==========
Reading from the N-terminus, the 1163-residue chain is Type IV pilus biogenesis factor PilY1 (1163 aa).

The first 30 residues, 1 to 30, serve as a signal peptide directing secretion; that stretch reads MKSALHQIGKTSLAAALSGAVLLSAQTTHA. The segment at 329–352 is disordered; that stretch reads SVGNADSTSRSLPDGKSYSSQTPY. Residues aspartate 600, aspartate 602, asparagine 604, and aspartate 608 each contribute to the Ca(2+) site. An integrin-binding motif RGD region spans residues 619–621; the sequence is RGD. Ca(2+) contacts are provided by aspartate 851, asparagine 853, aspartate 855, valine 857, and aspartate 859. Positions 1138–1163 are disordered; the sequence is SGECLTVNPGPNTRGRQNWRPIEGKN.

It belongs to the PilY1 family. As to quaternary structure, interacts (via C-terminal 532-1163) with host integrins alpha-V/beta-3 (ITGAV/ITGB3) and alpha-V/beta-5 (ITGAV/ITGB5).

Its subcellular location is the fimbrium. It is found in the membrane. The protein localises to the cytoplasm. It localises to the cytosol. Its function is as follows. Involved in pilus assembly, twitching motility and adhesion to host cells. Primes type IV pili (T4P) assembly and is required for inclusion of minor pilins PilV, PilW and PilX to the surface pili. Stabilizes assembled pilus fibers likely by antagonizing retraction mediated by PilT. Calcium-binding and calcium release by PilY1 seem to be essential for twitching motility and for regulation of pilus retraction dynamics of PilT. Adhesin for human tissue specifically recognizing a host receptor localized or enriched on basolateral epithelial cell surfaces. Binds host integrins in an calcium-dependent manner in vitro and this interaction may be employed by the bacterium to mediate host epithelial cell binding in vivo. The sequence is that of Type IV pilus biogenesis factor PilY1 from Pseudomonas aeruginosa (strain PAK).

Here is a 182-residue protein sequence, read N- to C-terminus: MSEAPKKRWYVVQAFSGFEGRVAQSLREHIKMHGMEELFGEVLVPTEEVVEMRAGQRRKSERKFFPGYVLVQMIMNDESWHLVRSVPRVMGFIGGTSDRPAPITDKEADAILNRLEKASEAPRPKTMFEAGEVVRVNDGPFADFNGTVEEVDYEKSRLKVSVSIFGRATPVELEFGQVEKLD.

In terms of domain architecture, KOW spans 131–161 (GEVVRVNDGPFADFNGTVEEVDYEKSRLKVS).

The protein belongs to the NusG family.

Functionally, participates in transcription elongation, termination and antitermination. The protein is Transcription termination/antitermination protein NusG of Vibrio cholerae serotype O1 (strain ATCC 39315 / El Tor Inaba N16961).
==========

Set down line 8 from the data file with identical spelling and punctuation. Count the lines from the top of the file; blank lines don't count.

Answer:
Functionally, participates in transcription elongation, termination and antitermination. The protein is Transcription termination/antitermination protein NusG of Vibrio cholerae serotype O1 (strain ATCC 39315 / El Tor Inaba N16961).